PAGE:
Do you remember that we were doing this, Squiders? Because I checked, and the first and only time I’d done it before was in January…of 2015. So much for it being a regular sort of thing! But here we are again.
Bit of backstory as to how this title came to be in my possession. You guys know I’m not that big of a superhero person, and Spider-Man is not one of my favorites. He is, however, the larger, mobile one’s favorite (probably because he was the first superhero the larger, mobile one ever really saw). He’s been into Spider-Man since before he could talk. He’s got a ton of Spider-Man clothes and shoes, we’ve watched the really terrible ’60s animated series, there’s various Spider-Man toys everywhere…
Anyway. When he was still fairly small, we were at our local coffee shop/gameporium, which also happens to have a community bookshelf, where you can bring a book and take a different one home with you. There was a Spider-Man book, which I dutifully showed to him. He, being about 2, showed great excitement, and then…ripped the cover off.
Toddlers are dangerous for books.
Anyway, I felt like we had to take it since he’d defaced it. I taped the cover back on and it’s sat on our bookshelf for a few years. And since I feel like I have to read all books in my possession before they leave my possession, here we are.
Now, Dean Wesley Smith is a familiar name–I’ve definitely read some of his Star Trek books, though it’s been a while.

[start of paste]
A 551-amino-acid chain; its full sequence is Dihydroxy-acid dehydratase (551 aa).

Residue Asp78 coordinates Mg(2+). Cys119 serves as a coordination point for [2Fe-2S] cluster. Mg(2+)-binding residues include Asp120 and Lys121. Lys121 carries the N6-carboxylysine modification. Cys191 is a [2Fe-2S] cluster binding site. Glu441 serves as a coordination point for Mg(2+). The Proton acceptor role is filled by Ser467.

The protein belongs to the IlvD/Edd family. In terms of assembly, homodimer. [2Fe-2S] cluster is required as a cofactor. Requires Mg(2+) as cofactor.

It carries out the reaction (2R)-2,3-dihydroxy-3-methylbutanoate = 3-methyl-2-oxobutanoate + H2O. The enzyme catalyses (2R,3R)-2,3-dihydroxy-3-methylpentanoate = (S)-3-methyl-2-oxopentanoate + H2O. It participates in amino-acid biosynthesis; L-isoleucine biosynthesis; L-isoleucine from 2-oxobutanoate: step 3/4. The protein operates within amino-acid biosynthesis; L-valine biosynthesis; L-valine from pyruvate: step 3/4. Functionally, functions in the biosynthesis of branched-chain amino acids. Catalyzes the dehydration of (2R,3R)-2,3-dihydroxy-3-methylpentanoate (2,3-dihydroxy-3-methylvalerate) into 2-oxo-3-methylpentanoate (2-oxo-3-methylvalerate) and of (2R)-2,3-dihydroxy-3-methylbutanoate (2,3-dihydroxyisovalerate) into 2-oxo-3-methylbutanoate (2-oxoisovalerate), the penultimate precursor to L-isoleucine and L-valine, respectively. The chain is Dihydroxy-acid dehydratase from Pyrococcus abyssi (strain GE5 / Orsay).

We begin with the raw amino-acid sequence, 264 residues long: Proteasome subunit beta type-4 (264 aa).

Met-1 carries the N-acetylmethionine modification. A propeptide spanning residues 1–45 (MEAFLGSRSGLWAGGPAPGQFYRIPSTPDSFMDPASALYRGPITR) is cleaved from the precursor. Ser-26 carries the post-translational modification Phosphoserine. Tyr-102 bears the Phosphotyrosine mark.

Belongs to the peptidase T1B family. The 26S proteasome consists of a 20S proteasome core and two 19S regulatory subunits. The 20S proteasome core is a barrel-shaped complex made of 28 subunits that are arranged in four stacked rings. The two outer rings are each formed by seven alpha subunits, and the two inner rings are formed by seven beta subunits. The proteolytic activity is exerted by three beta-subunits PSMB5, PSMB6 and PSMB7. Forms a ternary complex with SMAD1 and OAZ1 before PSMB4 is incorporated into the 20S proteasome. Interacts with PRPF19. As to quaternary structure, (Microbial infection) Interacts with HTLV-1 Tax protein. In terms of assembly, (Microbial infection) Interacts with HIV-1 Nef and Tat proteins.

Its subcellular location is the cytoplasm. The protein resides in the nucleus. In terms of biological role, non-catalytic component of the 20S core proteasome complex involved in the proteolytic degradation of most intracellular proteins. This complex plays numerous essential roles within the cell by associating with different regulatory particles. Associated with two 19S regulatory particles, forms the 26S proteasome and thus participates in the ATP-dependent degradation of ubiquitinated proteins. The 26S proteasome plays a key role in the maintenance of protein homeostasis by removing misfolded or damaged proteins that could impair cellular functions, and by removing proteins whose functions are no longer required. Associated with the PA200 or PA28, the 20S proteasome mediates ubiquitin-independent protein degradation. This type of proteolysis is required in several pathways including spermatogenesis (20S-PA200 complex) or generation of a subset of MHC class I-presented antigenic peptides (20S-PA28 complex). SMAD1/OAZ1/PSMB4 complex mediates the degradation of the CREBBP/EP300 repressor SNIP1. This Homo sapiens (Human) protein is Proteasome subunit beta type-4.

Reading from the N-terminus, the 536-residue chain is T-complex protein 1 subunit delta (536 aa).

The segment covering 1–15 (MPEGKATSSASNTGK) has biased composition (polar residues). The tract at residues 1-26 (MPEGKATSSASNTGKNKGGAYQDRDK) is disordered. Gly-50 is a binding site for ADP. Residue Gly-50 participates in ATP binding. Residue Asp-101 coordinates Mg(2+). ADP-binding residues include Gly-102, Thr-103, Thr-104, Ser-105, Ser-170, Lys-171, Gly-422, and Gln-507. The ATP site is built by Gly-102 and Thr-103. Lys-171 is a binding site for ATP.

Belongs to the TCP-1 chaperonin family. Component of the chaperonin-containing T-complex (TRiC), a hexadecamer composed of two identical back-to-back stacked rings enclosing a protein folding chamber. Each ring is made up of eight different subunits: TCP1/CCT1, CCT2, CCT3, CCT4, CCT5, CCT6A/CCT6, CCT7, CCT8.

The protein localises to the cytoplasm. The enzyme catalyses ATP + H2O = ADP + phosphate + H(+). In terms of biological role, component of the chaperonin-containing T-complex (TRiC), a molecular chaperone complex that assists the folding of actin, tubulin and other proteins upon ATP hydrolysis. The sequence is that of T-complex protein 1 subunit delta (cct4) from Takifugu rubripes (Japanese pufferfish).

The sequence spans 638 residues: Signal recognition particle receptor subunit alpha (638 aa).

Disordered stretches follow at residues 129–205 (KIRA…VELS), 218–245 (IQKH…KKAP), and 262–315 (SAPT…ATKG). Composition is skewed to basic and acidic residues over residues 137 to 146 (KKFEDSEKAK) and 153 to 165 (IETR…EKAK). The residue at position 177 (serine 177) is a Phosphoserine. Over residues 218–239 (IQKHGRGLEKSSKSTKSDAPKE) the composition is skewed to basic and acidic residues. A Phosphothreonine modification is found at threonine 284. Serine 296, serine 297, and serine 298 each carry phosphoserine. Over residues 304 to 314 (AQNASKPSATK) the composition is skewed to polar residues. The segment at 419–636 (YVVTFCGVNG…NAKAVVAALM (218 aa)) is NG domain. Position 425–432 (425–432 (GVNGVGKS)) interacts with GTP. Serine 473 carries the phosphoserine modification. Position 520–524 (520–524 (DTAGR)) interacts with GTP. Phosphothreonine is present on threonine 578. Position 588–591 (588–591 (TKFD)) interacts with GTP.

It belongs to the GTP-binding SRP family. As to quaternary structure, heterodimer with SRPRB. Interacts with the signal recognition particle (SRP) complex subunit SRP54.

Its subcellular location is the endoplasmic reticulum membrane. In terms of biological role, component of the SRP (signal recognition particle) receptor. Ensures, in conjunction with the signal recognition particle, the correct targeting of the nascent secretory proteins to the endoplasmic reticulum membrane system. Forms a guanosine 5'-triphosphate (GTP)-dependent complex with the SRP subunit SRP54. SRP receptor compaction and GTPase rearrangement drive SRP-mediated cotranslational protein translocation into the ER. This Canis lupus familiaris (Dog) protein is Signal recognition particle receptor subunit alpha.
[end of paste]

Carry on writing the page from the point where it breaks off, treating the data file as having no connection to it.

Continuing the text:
Emerald Mystery was a short, easy read. The book’s got 200 pages in it, but quite a few of those are blank or have illustrations on them in between chapters. It’s told first person from Peter Parker/Spider-Man’s point of view.
When I introduced the concept of Tie-in Fiction Friday, I wondered if one had to be familiar with the franchise in order to enjoy the books, or if you’d be lost. This book reinforces that, to some extent. I mean, I know the Spider-Man basics, from poor Uncle Ben to Mary Jane to radioactive spiders to the fact that all the Marvel superheroes exist in the same universe (important, since Spidey has to make a call to the X-Men at some point). But I still felt like I was missing some things. I wasn’t familiar with some of the villains or events that were referenced at times. It didn’t make the book unreadable or confusing, but it did make me feel like I wasn’t the intended audience, which is probably not something you want to do when writing a book.
Interestingly, there’s a chronology of Marvel superhero books in the back, and there’s quite a few authors I recognize there, such as Peter David and Diane Duane.
Peter is Peter. Not a lot of characterization there, but I suppose that’s not really important. The most interesting character in the book is Barb Lightner, a PI helping Spider-Man with the case. It’s not a particularly complex plot, about on the level you’d find in an hour-long television episode.
Would I recommend this book? Not sure. Having never read another Spider-Man or other superhero tie-in, I have no idea how this ranks in terms of quality. It’s not an amazing book, but if you’re looking for a quick read that doesn’t require a lot of thinking, this will do.
Read any Spider-Man books, Squiders? What’s your favorite tie-in property?